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Detroit Detritus: Institute of Arts Responds to Cheap Shots Against Graham Beal’s Compensation

As reported this week by the Detroit News and Detroit Free Press, politicians are again seeking to score cheap points by positioning themselves as defenders taxpayers’ interests in questioning the entirely reasonable compensation of Graham Beal, the Detroit Institute of Arts’ esteemed long-time director.

While this is not the first time this has happened (see here and here), it could be the last.

Graham Beal, director, Detroit Institute of Arts Photo by Lee Rosenbaum

Graham Beal, director, Detroit Institute of Arts
Photo by Lee Rosenbaum

Beal had told me last April that he felt an obligation to stick with the Detroit Institute through the resolution of serious threats to his museum’s continued existence that had arisen during Detroit’s bankruptcy battles. With agreements now having been reached with the city’s pensioners and with its two major bond insurers, those threats appear to be subsiding.

Beal had told me that he was “turning 67” and that his contract with the museum “expires at the end of June next year [2015].” Any attempt to get “the DIA’s board of directors to reconsider these raises immediately” (in the words of state legislator Eileen Kowall) could be the last straw. Beal’s last hurrah should be a grand celebration of his heroic achievements, not an unceremonious kick in the butt.

It is an insult to Beal and a disgraceful disregard of all that he has tirelessly done in defending his city’s endangered cultural treasure to suggest that he is “lining his pockets” (again Kowall’s words). His compensation package is comparable to or lower than what is received by those who direct museums of similar size and stature that have less severe challenges to their very survival. Few could have been as resourceful as DIA’s currrent director in meeting those challenges.

The DIA today posted a lengthy statement (with specific figures) in which its board chairman, Eugene A. Gargaro, Jr., responds to the attacks on remuneration for Beal and for DIA’s chief operating officer, Annmarie Erickson.

Some excerpts from Gargaro’s statement:

The DIA has had a policy for many years of paying its top executives at a level slightly below the national mean [emphasis added] for comparable positions at major art museums….

We sincerely regret that we did not anticipate the way in which our promotion and compensation decisions in late 2011 and early 2012 would be perceived in late 2014 in light of the conditions that developed for the city and the region as the DIA millage was approved in late 2012 and as the City of Detroit entered bankruptcy in 2013. We pledge to keep the elected officials in Macomb, Oakland and Wayne Counties informed on a current basis as we make executive compensation decisions in the future.

With regard to our compensation decisions in the last three years, here are the facts. Graham Beal and Annmarie Erickson have both served the DIA for more than 15 years and have taken the museum through many major milestones including the expansion and renovation of the museum building, the reinstallation of the art collection, the successful 2012 regional millage campaign and, most recently, the issues associated with the City of Detroit bankruptcy. They have provided strong and thoughtful leadership for the museum, and we feel fortunate to have them leading our team.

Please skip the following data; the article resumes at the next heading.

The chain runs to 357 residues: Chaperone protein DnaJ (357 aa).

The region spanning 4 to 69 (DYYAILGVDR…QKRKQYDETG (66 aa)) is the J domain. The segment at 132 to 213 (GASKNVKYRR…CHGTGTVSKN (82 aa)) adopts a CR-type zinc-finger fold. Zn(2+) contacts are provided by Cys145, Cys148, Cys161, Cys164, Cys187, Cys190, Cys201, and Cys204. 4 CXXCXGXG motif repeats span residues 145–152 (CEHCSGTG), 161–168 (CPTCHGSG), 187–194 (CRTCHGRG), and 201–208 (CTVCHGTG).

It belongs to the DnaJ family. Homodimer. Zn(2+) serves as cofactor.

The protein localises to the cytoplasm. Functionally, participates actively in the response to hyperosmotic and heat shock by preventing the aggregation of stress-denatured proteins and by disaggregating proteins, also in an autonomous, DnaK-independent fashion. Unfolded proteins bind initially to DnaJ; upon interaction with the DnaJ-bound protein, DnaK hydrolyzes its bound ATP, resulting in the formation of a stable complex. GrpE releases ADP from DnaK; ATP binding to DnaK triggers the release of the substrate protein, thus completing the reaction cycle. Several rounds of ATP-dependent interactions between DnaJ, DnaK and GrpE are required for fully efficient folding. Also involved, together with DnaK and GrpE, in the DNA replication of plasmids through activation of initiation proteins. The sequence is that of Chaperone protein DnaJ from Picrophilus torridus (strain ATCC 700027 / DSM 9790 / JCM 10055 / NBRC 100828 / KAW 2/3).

In September 2011, Ms. Erickson was named Chief Operating Officer of the DIA. While she assumed those duties immediately, her new contract was not finalized until the spring of 2012, during which interim period she was paid her pre-promotion salary. When the contract was finalized, Ms. Erickson received her salary increase at that time retroactive to the date of her assumption of her new duties, and in 2012 she received a 2011 performance bonus as well. The 36% pay increase which has been reported so prominently in the press resulted from this “bunching” of compensation related to 2011 into 2012. Had the compensation been paid in 2011 when it was earned, the increase in compensation from 2011 to 2012 would have been 4% not 36% (see table below).

It is also important to note that the 2011 promotion and 2012 retroactive compensation adjustment occurred before the tri-county millage was approved. In 2013, the first year of millage payments to the DIA, Mr. Beal’s compensation increased by 4% and Ms. Erickson’s compensation increased by 3%.

The suggestion by my fellow ArtsJournal blogger, Judith Dobrzynski of Real Clear Arts, that the DIA should circumvent the public process and proper board governance procedures by adopting the widely deplored tactic formerly used at the Museum of Modern Art to secretly boost Glenn Lowry‘s take—using side payments from rich donors—should be a non-starter. (I critically examined the MoMA situation both on CultureGrrl and on New York Public Radio.)

Notwithstanding DIA’s explanatory statement, Mark Stryker of the Detroit Free Press today reports that Oakland County Commissioner David Woodward reiterated that “he would continue to push for greater public oversight over executive compensation at the museum in the wake of the 2012 voter-approved tax to fund the museum.” Woodward has threatened to try to scuttle the voter-approved millage through which his county’s taxpapers channel funds to the museum.

While (in the words of the museum’s own statement) “ensur[ing] that there is full transparency on compensation decisions” going forward, the DIA should defend and maintain its executives’ current compensation packages. They are well earned.

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